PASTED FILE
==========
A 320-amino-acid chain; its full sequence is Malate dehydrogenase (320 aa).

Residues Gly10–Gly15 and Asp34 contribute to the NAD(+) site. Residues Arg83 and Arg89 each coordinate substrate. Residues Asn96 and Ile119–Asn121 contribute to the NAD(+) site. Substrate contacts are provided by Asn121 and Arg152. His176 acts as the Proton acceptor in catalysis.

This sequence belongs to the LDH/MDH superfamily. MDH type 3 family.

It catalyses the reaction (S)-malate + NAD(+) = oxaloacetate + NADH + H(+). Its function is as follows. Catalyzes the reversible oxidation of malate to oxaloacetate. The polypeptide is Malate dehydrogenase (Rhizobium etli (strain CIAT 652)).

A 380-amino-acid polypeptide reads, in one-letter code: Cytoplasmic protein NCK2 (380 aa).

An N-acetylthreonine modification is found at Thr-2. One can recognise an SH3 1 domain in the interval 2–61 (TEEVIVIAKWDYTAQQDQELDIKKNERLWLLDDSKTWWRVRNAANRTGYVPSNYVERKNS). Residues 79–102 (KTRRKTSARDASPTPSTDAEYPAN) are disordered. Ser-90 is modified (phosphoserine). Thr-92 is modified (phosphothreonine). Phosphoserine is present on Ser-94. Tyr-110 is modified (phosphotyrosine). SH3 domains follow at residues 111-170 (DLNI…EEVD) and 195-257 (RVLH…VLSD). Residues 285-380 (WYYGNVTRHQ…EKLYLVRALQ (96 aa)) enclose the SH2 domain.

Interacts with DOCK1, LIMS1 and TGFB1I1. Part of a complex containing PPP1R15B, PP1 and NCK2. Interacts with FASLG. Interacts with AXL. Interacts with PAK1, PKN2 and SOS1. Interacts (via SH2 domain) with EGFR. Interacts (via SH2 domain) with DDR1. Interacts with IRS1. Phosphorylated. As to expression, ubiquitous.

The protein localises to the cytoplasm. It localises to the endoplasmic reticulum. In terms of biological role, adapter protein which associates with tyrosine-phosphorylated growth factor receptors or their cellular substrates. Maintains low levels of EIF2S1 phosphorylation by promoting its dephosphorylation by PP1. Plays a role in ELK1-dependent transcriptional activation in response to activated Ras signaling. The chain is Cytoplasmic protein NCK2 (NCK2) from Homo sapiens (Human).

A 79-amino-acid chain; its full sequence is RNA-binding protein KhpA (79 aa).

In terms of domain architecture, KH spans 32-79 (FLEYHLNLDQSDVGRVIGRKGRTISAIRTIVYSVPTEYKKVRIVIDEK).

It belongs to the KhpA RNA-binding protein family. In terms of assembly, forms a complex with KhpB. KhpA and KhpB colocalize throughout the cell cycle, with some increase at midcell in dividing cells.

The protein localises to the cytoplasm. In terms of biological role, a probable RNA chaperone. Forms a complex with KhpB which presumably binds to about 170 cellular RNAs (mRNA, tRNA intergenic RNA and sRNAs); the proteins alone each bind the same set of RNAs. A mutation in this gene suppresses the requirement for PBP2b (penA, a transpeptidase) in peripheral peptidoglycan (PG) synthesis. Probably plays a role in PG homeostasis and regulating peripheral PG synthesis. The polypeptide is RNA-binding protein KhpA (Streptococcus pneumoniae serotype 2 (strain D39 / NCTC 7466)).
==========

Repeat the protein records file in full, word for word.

A 320-amino-acid chain; its full sequence is Malate dehydrogenase (320 aa).

Residues Gly10–Gly15 and Asp34 contribute to the NAD(+) site. Residues Arg83 and Arg89 each coordinate substrate. Residues Asn96 and Ile119–Asn121 contribute to the NAD(+) site. Substrate contacts are provided by Asn121 and Arg152. His176 acts as the Proton acceptor in catalysis.

This sequence belongs to the LDH/MDH superfamily. MDH type 3 family.

It catalyses the reaction (S)-malate + NAD(+) = oxaloacetate + NADH + H(+). Its function is as follows. Catalyzes the reversible oxidation of malate to oxaloacetate. The polypeptide is Malate dehydrogenase (Rhizobium etli (strain CIAT 652)).

A 380-amino-acid polypeptide reads, in one-letter code: Cytoplasmic protein NCK2 (380 aa).

An N-acetylthreonine modification is found at Thr-2. One can recognise an SH3 1 domain in the interval 2–61 (TEEVIVIAKWDYTAQQDQELDIKKNERLWLLDDSKTWWRVRNAANRTGYVPSNYVERKNS). Residues 79–102 (KTRRKTSARDASPTPSTDAEYPAN) are disordered. Ser-90 is modified (phosphoserine). Thr-92 is modified (phosphothreonine). Phosphoserine is present on Ser-94. Tyr-110 is modified (phosphotyrosine). SH3 domains follow at residues 111-170 (DLNI…EEVD) and 195-257 (RVLH…VLSD). Residues 285-380 (WYYGNVTRHQ…EKLYLVRALQ (96 aa)) enclose the SH2 domain.

Interacts with DOCK1, LIMS1 and TGFB1I1. Part of a complex containing PPP1R15B, PP1 and NCK2. Interacts with FASLG. Interacts with AXL. Interacts with PAK1, PKN2 and SOS1. Interacts (via SH2 domain) with EGFR. Interacts (via SH2 domain) with DDR1. Interacts with IRS1. Phosphorylated. As to expression, ubiquitous.

The protein localises to the cytoplasm. It localises to the endoplasmic reticulum. In terms of biological role, adapter protein which associates with tyrosine-phosphorylated growth factor receptors or their cellular substrates. Maintains low levels of EIF2S1 phosphorylation by promoting its dephosphorylation by PP1. Plays a role in ELK1-dependent transcriptional activation in response to activated Ras signaling. The chain is Cytoplasmic protein NCK2 (NCK2) from Homo sapiens (Human).

A 79-amino-acid chain; its full sequence is RNA-binding protein KhpA (79 aa).

In terms of domain architecture, KH spans 32-79 (FLEYHLNLDQSDVGRVIGRKGRTISAIRTIVYSVPTEYKKVRIVIDEK).

It belongs to the KhpA RNA-binding protein family. In terms of assembly, forms a complex with KhpB. KhpA and KhpB colocalize throughout the cell cycle, with some increase at midcell in dividing cells.

The protein localises to the cytoplasm. In terms of biological role, a probable RNA chaperone. Forms a complex with KhpB which presumably binds to about 170 cellular RNAs (mRNA, tRNA intergenic RNA and sRNAs); the proteins alone each bind the same set of RNAs. A mutation in this gene suppresses the requirement for PBP2b (penA, a transpeptidase) in peripheral peptidoglycan (PG) synthesis. Probably plays a role in PG homeostasis and regulating peripheral PG synthesis. The polypeptide is RNA-binding protein KhpA (Streptococcus pneumoniae serotype 2 (strain D39 / NCTC 7466)).